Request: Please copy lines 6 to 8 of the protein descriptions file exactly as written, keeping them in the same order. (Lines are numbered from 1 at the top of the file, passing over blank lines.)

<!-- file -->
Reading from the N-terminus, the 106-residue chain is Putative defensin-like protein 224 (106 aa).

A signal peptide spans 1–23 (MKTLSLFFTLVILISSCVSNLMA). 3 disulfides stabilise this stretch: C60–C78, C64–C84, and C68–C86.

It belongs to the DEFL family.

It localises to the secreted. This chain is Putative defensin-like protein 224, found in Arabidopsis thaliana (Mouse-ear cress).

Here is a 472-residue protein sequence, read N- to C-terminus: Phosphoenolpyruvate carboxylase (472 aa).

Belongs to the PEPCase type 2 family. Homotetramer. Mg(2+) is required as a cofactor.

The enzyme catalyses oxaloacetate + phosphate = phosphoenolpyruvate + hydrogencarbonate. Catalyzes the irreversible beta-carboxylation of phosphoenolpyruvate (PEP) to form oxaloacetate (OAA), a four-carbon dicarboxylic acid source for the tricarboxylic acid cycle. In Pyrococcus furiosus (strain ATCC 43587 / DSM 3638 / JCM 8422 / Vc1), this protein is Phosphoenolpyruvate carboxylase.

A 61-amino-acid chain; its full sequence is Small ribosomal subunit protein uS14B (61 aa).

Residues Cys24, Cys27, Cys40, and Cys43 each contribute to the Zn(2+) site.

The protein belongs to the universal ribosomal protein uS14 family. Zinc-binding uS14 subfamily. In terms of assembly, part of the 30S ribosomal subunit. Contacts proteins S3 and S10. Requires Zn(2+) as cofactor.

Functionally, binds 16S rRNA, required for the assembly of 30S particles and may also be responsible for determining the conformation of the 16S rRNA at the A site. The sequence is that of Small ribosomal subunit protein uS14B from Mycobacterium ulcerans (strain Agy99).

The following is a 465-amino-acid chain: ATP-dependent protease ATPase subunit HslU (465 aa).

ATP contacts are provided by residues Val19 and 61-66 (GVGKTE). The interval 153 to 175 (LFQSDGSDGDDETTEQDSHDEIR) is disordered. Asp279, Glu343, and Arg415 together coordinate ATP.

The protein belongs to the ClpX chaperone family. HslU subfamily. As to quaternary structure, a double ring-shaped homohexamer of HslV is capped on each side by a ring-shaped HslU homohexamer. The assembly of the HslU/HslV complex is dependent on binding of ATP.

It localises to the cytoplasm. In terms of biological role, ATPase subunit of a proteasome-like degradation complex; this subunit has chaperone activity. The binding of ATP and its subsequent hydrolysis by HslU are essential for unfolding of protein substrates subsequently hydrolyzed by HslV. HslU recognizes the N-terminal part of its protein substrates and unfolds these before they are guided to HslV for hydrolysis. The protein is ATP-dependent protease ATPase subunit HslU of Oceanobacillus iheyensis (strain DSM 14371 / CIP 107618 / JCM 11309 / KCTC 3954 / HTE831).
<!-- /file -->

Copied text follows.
Belongs to the PEPCase type 2 family. Homotetramer. Mg(2+) is required as a cofactor.

The enzyme catalyses oxaloacetate + phosphate = phosphoenolpyruvate + hydrogencarbonate. Catalyzes the irreversible beta-carboxylation of phosphoenolpyruvate (PEP) to form oxaloacetate (OAA), a four-carbon dicarboxylic acid source for the tricarboxylic acid cycle. In Pyrococcus furiosus (strain ATCC 43587 / DSM 3638 / JCM 8422 / Vc1), this protein is Phosphoenolpyruvate carboxylase.

A 61-amino-acid chain; its full sequence is Small ribosomal subunit protein uS14B (61 aa).